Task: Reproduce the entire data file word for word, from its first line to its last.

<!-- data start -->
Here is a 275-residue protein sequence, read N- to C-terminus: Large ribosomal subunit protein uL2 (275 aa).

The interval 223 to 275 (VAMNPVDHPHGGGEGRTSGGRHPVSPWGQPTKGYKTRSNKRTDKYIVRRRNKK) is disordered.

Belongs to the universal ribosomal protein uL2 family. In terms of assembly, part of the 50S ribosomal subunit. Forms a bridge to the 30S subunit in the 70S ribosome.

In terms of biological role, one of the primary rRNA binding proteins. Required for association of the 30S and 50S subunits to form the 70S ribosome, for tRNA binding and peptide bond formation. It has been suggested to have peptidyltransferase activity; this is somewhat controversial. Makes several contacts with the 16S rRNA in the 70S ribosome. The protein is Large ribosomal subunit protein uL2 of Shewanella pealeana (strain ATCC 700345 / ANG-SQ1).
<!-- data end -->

Here is a 275-residue protein sequence, read N- to C-terminus: Large ribosomal subunit protein uL2 (275 aa).

The interval 223 to 275 (VAMNPVDHPHGGGEGRTSGGRHPVSPWGQPTKGYKTRSNKRTDKYIVRRRNKK) is disordered.

Belongs to the universal ribosomal protein uL2 family. In terms of assembly, part of the 50S ribosomal subunit. Forms a bridge to the 30S subunit in the 70S ribosome.

In terms of biological role, one of the primary rRNA binding proteins. Required for association of the 30S and 50S subunits to form the 70S ribosome, for tRNA binding and peptide bond formation. It has been suggested to have peptidyltransferase activity; this is somewhat controversial. Makes several contacts with the 16S rRNA in the 70S ribosome. The protein is Large ribosomal subunit protein uL2 of Shewanella pealeana (strain ATCC 700345 / ANG-SQ1).